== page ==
= Emerging. More than 5 years before clinical availability. (24.37%, 2023)
= Expected to be clinically available in 1 to 4 years. (39.50%, 2023)
= Clinically available now. (36.13%, 2023)
MSACL 2023 : Menlyadiev

MSACL 2023 Abstract

Self-Classified Topic Area(s): Tox / TDM / Endocrine > Assays Leveraging MS > none

Poster Presentation
Poster #66b
Attended on Wednesday at 12:30

Using LC-MS/MS LDT to Determine Fentanyl Prevalence and Evaluate the FEN2 Immunoassay’s Real-World Clinical Performance in Tertiary Care Settings

Menlyadiev M.R., Suhandynata R.T., Lund K., Kelner M.J., Alabi A., Fitzgerald R.L.
University of California, San Diego, CA

Marlen Menlyadiev, Ph.D. (Presenter)
UCSD Health


Presenter Bio: Marlen Menlyadiev was trained as PhD analytical chemist specializing in the areas of differential mobility spectrometry and mass spectrometry. He then continued his training as Caltech postdoctoral scholar at JPL working on analysis of trace organics for space applications. After several years in industry where he developed methods and instrumentation for narcotics detection, Dr. Menlyadiev shifted his focus to something he has always been passionate about: applying mass spectrometry to the field of medicine. This led him to the Brigham and Women's Hospital where he worked on the metabolomic and lipidomic biomarker discovery. Currently, Marlen is a second year clinical chemistry fellow at UCSD working with Dr. Robert Fitzgerald. His projects include clinical implementation of fentanyl immunoassays, development of LC-MS/MS methods for measurement of cannabinoids in support of clinical research projects (marijuana and driving, CBD in treatment of autism) and use of UPLC-QTOF for identification of unknowns in clinical toxicology cases. He feels fortunate to have joined the UCSD program which is particularly strong in clinical mass spectrometry. In his free time, Marlen likes reading, hiking, and spending time with his family and friends.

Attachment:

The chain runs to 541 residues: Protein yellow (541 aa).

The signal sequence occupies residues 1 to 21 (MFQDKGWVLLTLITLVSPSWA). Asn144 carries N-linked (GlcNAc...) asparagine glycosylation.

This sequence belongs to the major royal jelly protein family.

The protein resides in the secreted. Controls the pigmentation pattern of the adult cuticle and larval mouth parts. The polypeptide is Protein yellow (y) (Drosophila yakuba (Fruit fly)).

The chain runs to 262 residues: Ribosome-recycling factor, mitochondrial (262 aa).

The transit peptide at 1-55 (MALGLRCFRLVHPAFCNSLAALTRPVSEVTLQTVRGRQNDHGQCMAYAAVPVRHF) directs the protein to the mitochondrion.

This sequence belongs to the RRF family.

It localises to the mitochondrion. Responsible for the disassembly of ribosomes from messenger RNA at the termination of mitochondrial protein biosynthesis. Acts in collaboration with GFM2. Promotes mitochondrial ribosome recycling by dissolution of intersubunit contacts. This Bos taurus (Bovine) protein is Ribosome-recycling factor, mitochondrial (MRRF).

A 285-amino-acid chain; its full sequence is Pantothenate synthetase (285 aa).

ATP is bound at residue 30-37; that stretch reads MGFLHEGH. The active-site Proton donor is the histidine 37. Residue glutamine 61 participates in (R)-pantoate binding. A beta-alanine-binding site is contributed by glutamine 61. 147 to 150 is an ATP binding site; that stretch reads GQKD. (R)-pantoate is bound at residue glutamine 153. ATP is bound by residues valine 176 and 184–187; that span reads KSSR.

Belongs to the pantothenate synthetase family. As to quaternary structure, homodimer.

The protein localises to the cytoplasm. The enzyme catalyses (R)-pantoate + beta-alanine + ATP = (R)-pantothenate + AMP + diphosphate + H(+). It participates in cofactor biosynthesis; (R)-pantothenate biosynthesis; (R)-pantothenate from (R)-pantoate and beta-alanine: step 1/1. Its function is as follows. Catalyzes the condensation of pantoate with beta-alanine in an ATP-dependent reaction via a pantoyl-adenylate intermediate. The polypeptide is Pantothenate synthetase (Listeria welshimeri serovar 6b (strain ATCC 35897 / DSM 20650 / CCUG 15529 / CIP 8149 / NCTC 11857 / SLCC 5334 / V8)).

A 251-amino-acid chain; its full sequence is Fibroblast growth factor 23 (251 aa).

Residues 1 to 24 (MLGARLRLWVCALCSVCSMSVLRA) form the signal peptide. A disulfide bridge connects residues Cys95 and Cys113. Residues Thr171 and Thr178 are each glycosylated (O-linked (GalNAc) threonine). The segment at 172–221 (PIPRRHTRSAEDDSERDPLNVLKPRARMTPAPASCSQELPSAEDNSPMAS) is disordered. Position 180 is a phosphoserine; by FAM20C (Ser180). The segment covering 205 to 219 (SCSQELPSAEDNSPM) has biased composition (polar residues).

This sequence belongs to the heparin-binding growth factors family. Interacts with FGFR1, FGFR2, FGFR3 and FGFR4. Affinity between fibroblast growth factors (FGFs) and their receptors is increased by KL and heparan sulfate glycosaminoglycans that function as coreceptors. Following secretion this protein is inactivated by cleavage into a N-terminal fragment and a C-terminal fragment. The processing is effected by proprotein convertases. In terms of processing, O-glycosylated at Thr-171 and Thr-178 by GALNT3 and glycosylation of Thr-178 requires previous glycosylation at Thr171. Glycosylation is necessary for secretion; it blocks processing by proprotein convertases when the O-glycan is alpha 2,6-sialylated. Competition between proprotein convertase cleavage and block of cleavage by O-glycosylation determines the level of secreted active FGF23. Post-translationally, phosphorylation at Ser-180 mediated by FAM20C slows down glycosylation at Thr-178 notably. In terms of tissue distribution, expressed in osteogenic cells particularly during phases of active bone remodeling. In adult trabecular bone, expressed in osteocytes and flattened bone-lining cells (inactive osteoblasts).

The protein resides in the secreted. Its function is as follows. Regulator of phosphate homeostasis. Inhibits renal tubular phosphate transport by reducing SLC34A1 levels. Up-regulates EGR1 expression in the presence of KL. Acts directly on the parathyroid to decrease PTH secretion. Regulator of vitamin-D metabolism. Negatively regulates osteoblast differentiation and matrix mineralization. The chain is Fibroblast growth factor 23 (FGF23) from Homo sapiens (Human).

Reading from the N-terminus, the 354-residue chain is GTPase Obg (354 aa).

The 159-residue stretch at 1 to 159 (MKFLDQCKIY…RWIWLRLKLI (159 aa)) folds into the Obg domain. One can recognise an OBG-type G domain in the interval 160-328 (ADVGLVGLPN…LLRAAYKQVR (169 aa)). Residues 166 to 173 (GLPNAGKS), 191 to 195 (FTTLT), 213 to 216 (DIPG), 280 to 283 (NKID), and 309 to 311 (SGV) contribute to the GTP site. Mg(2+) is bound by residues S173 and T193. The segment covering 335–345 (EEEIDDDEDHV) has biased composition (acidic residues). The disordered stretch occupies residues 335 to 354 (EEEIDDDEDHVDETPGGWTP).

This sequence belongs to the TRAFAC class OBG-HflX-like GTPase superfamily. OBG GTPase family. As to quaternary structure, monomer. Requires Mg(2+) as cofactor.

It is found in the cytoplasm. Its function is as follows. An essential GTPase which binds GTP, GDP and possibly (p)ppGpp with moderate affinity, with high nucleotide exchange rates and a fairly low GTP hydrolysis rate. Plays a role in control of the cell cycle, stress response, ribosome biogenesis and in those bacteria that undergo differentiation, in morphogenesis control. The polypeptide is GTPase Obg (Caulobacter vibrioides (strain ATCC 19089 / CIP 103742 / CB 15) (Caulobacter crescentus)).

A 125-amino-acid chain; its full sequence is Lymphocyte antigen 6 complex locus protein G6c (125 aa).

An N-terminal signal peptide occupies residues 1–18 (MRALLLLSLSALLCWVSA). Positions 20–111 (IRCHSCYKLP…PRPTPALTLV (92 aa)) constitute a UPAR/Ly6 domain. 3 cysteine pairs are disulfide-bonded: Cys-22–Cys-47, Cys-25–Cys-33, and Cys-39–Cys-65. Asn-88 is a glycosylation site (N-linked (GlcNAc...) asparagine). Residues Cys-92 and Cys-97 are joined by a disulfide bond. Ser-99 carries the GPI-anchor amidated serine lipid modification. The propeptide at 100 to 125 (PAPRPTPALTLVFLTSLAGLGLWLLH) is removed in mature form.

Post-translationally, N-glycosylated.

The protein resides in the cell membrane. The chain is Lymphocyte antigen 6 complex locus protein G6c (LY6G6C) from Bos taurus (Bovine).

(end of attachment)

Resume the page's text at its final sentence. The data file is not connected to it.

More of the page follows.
LC-MS/MS laboratory-developed tests (LDTs) are the mainstay of modern clinical toxicology testing. While widely used to support the development of FDA-cleared drug immunoassays, their significance in the clinical implementation and evaluation of such assays is less recognized. In this work we report on the use of our LC-MS/MS opiates method for determining the prevalence of fentanyl in urine drug screen (UDS) samples and assessing the real-world clinical performance of the Roche FEN2 fentanyl assay in routine clinical use. This work expands on our previous report of the FEN2 assay implementation.